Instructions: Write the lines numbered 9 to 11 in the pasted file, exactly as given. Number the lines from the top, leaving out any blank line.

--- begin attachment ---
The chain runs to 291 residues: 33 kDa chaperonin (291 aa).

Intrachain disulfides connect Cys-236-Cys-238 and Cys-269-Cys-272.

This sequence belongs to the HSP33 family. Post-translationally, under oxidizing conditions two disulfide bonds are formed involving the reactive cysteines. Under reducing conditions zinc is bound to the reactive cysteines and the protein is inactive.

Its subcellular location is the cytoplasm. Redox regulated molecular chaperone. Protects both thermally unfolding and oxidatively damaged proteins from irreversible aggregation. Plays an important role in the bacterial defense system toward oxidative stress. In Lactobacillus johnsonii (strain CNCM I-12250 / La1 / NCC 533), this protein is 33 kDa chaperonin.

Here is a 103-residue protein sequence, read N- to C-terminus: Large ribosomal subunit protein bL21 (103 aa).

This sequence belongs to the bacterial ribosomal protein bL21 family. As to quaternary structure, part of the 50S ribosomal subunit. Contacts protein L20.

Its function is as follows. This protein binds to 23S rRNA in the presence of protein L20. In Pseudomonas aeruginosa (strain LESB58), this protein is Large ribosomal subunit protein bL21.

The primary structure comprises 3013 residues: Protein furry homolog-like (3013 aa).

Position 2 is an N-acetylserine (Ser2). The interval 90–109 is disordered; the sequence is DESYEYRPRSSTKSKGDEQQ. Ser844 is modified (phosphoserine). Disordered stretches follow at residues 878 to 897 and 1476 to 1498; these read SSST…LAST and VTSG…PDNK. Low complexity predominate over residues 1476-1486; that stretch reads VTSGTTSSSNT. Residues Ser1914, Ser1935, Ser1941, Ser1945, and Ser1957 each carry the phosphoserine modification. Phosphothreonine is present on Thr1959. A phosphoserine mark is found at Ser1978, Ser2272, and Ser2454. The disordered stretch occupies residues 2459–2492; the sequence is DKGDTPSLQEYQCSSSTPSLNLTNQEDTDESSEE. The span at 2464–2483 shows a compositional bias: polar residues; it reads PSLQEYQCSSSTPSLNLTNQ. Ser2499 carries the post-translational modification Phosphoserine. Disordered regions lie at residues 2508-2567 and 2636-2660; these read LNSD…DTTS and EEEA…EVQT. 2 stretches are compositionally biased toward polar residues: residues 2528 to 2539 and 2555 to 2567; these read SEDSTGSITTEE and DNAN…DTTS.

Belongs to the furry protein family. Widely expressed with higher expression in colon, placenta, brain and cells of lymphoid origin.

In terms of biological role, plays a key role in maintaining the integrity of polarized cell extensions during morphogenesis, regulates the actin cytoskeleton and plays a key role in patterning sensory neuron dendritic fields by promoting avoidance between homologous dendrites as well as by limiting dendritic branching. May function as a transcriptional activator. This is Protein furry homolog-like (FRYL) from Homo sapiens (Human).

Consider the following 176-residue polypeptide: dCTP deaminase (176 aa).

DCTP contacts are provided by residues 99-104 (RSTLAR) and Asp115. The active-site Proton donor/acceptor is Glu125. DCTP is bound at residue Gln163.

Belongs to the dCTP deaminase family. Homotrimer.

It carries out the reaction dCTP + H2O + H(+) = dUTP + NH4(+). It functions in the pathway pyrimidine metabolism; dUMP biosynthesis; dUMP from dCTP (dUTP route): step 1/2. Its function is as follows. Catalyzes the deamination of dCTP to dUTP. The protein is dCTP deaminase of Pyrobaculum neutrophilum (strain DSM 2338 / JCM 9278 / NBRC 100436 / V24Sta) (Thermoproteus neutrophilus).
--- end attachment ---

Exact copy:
Position 2 is an N-acetylserine (Ser2). The interval 90–109 is disordered; the sequence is DESYEYRPRSSTKSKGDEQQ. Ser844 is modified (phosphoserine). Disordered stretches follow at residues 878 to 897 and 1476 to 1498; these read SSST…LAST and VTSG…PDNK. Low complexity predominate over residues 1476-1486; that stretch reads VTSGTTSSSNT. Residues Ser1914, Ser1935, Ser1941, Ser1945, and Ser1957 each carry the phosphoserine modification. Phosphothreonine is present on Thr1959. A phosphoserine mark is found at Ser1978, Ser2272, and Ser2454. The disordered stretch occupies residues 2459–2492; the sequence is DKGDTPSLQEYQCSSSTPSLNLTNQEDTDESSEE. The span at 2464–2483 shows a compositional bias: polar residues; it reads PSLQEYQCSSSTPSLNLTNQ. Ser2499 carries the post-translational modification Phosphoserine. Disordered regions lie at residues 2508-2567 and 2636-2660; these read LNSD…DTTS and EEEA…EVQT. 2 stretches are compositionally biased toward polar residues: residues 2528 to 2539 and 2555 to 2567; these read SEDSTGSITTEE and DNAN…DTTS.

Belongs to the furry protein family. Widely expressed with higher expression in colon, placenta, brain and cells of lymphoid origin.

In terms of biological role, plays a key role in maintaining the integrity of polarized cell extensions during morphogenesis, regulates the actin cytoskeleton and plays a key role in patterning sensory neuron dendritic fields by promoting avoidance between homologous dendrites as well as by limiting dendritic branching. May function as a transcriptional activator. This is Protein furry homolog-like (FRYL) from Homo sapiens (Human).